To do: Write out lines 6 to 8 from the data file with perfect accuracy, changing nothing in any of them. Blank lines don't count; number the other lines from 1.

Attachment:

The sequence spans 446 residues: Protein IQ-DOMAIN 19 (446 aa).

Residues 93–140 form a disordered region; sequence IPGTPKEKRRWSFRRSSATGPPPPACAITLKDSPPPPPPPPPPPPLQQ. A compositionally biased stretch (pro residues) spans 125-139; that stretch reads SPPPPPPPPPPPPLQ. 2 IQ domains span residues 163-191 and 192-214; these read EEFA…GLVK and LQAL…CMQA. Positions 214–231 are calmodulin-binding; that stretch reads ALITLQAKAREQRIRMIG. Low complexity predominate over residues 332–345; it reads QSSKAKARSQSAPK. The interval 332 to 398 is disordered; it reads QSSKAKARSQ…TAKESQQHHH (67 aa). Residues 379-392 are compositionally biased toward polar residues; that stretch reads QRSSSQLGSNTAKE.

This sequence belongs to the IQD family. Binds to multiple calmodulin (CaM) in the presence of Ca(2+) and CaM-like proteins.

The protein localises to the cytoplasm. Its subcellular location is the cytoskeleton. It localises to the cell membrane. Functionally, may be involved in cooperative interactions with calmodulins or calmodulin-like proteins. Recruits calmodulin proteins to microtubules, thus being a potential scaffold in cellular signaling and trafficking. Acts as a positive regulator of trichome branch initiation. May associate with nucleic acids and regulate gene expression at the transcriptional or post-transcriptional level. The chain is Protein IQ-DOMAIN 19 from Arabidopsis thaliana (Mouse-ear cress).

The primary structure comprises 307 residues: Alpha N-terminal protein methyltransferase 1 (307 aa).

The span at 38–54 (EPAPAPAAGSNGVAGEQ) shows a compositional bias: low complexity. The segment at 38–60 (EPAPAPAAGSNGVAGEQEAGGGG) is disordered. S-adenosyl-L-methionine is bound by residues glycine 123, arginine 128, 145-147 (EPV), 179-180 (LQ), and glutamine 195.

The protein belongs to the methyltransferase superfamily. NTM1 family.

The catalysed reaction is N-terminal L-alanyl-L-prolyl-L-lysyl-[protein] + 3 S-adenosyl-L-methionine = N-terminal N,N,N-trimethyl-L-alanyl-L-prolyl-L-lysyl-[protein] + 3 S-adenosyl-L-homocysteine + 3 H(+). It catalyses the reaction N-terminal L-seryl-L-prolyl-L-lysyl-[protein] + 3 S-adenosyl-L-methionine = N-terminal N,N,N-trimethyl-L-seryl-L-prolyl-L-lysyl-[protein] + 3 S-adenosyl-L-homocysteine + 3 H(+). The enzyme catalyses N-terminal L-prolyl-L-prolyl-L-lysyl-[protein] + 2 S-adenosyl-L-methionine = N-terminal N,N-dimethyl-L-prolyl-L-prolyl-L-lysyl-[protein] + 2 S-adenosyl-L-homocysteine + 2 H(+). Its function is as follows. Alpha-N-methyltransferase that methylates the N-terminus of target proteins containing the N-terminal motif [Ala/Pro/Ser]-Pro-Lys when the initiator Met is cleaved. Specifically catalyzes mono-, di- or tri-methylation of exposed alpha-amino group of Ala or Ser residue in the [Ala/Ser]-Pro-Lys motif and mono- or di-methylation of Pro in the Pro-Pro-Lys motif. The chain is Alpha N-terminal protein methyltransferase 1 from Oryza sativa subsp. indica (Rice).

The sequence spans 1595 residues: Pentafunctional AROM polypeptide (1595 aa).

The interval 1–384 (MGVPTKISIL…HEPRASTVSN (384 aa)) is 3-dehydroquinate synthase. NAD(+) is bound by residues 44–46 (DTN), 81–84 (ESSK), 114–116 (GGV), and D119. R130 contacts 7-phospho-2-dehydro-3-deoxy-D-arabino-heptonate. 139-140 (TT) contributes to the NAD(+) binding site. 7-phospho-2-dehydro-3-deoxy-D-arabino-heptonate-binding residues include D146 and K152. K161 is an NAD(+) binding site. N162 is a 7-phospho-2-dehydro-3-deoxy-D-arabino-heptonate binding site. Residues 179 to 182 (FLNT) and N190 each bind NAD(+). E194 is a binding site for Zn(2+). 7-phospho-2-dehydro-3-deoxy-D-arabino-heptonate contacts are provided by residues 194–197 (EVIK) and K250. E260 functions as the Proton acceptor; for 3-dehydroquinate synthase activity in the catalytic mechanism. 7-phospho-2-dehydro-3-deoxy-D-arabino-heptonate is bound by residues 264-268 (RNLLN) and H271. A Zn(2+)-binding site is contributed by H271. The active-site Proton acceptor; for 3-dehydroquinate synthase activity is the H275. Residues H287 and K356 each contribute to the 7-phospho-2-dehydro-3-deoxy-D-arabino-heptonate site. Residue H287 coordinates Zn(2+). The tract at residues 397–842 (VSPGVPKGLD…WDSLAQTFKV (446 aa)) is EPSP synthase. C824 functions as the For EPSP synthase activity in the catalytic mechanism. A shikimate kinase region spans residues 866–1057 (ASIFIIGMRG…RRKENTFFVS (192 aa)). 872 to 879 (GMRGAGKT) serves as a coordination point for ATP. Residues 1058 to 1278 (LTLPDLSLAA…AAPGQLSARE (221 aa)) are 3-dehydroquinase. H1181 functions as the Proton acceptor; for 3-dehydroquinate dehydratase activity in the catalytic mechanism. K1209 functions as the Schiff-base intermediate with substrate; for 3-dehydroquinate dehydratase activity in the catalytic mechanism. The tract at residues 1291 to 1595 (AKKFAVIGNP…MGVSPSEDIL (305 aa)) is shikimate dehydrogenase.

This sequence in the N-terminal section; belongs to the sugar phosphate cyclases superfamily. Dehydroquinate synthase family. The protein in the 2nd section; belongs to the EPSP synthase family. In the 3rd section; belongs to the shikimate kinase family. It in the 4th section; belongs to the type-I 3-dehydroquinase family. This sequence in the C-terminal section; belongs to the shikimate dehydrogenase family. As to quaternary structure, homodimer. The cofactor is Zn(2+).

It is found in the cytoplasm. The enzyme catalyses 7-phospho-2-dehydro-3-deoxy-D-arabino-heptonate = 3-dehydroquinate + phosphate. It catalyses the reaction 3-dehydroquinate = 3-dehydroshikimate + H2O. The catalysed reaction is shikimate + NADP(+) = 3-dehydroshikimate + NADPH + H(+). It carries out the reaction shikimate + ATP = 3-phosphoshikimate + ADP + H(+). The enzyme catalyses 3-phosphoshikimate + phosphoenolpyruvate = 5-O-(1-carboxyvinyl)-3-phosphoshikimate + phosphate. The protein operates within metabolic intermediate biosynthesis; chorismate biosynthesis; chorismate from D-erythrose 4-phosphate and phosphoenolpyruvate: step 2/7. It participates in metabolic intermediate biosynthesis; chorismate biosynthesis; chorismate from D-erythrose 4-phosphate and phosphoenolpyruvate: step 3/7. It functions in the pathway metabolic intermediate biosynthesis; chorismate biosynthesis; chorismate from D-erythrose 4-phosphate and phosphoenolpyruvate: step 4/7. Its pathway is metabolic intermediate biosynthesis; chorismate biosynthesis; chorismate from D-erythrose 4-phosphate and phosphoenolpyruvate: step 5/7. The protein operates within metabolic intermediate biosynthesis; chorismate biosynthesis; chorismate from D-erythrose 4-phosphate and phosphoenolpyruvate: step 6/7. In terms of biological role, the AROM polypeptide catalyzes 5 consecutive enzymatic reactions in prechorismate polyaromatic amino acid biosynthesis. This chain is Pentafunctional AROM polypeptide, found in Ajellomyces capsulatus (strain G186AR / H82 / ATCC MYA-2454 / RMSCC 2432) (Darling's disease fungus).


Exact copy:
The span at 38–54 (EPAPAPAAGSNGVAGEQ) shows a compositional bias: low complexity. The segment at 38–60 (EPAPAPAAGSNGVAGEQEAGGGG) is disordered. S-adenosyl-L-methionine is bound by residues glycine 123, arginine 128, 145-147 (EPV), 179-180 (LQ), and glutamine 195.

The protein belongs to the methyltransferase superfamily. NTM1 family.

The catalysed reaction is N-terminal L-alanyl-L-prolyl-L-lysyl-[protein] + 3 S-adenosyl-L-methionine = N-terminal N,N,N-trimethyl-L-alanyl-L-prolyl-L-lysyl-[protein] + 3 S-adenosyl-L-homocysteine + 3 H(+). It catalyses the reaction N-terminal L-seryl-L-prolyl-L-lysyl-[protein] + 3 S-adenosyl-L-methionine = N-terminal N,N,N-trimethyl-L-seryl-L-prolyl-L-lysyl-[protein] + 3 S-adenosyl-L-homocysteine + 3 H(+). The enzyme catalyses N-terminal L-prolyl-L-prolyl-L-lysyl-[protein] + 2 S-adenosyl-L-methionine = N-terminal N,N-dimethyl-L-prolyl-L-prolyl-L-lysyl-[protein] + 2 S-adenosyl-L-homocysteine + 2 H(+). Its function is as follows. Alpha-N-methyltransferase that methylates the N-terminus of target proteins containing the N-terminal motif [Ala/Pro/Ser]-Pro-Lys when the initiator Met is cleaved. Specifically catalyzes mono-, di- or tri-methylation of exposed alpha-amino group of Ala or Ser residue in the [Ala/Ser]-Pro-Lys motif and mono- or di-methylation of Pro in the Pro-Pro-Lys motif. The chain is Alpha N-terminal protein methyltransferase 1 from Oryza sativa subsp. indica (Rice).